The word competence
has several meanings, most of which congregate around ability
. It is not clear which meaning is pertinent to the announcement that the national bishops’ conference will be meeting with congressional Democrats who are Catholics in order to devise a way to withdraw troops from Iraq in what is described as a "responsible transition." A week later, presumably in order to underscore their bipartisanship, it was announced that the bishops would be meeting also with Catholic Republicans.
Bishop Thomas Wenski is chairman of the conference’s committee on international policy. He said, "The current situation in Iraq is unacceptable and unsustainable, as is the policy and political stalemate among decision makers in Washington." So it would seem that the premise of this episcopal intervention is that the administration is wrong and its critics are right about American policy in Iraq. But maybe not. Perhaps the bishops are just saying the obvious: that nobody likes the current situation in Iraq. They are obviously competent to say the obvious, although it’s not clear why bishops are needed for that.
Yet more puzzling is the assertion that "the policy and political stalemate among decision makers in Washington" is unacceptable and unsustainable. Which "policy" might that be? The Iraq policy of the administration? The policy of political stalemate in Congress? If the latter, stalemate is more practice than policy and is eminently sustainable, as is evident throughout most of congressional history.
Bishop Wenski continues: "Our conference hopes to work with the Congress and the administration to forge bipartisan policies on ways to bring about a responsible transition and an end to the war." Here is where the question of competence gets more interesting. What gives the bishops’ conference either the ability or the authority to be forging policies for the conduct of foreign affairs by the U.S. government? And, allowing for the moment that they do have that competence, why are they meeting only with Catholics in Congress? Is the result of this intervention to be a Catholic foreign policy? Paul ( American Freedom and Catholic Power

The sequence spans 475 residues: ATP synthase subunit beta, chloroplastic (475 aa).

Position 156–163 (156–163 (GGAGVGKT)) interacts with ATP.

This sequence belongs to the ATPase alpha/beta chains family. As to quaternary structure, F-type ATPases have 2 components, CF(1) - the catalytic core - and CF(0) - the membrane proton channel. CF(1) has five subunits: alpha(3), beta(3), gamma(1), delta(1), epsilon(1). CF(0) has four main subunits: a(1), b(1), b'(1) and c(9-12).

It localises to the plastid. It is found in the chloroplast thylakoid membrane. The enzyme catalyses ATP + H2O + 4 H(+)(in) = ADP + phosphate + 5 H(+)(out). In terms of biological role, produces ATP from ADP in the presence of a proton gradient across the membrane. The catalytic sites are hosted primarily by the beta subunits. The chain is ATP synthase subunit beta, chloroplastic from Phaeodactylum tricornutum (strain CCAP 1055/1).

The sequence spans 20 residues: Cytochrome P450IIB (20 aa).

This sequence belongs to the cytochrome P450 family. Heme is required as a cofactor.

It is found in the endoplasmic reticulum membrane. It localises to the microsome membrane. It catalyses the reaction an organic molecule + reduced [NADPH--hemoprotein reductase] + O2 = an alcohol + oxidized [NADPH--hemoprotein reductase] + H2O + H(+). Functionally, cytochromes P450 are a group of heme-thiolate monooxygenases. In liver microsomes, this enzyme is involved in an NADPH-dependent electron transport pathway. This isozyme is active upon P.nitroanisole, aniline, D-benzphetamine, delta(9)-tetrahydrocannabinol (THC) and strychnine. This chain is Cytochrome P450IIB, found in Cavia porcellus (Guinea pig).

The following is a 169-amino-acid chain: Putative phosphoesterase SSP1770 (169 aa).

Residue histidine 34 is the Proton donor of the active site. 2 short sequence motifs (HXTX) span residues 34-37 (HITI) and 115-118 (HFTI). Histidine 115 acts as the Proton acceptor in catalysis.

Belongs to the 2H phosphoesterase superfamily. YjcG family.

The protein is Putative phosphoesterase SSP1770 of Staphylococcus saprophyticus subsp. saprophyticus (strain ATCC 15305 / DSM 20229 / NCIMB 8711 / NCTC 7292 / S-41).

) Blanshard, call your office.
Bishops are ordained "to teach, sanctify, and govern." Govern
is usually understood to mean governing the Church, not the country. In his encyclical Deus Caritas Est
, Pope Benedict insists that the Church concentrate on its proper work ( opus proprium
) of evangelization, teaching, and the works of charity: "Christian charitable activity must be independent of parties and ideologies. It is not a means of changing the world ideologically, and it is not at the service of worldly stratagems, but it is a way of making present here and now the love which man always needs."
One is inclined to the view that the bishops’ conference does not have the competence, in the meaning of both ability and authority, to forge, or serve as broker in the efforts of others to forge, worldly stratagems for the Middle East. It is not evident that the nation lacks legitimate political authorities whose task it is to deal with such matters. Nor is it evident that there is a bipartisan call for the bishops to help them do their job.
Kindly note that I have refrained from mentioning that the recent record of the bishops in governing the Church¯where they do have competence (at least in the sense of authority)¯is not so stellar as to warrant great confidence in their ability to conduct American foreign policy. Nor, be it noted, have I mentioned that no comparable initiative has been announced by the bishops’ conference to constructively engage the many Catholic members of Congress who reject and persistently work against the Church’s teaching regarding the protection of unborn children, a matter indisputably within episcopal competence and on which the conference has spoken words of admirable clarity.
Please do not think that the questions raised here would be any different if the bishops’ conference had announced its intention to "forge bipartisan policies for prevailing in Iraq and winning the war on terror." They would not. And please do not blame Bishop Wenski. After all, there is that committee on international policy, he is the chairman, and committees have an irrepressible itch to do something. Perhaps, when its members can take time from the onerous episcopal responsibilities that are properly theirs, the committee might work for the next few years on a thoughtful statement addressing the Church’s opus proprium
and its incompatibility with the ambition to be a player in the contriving of worldly stratagems.
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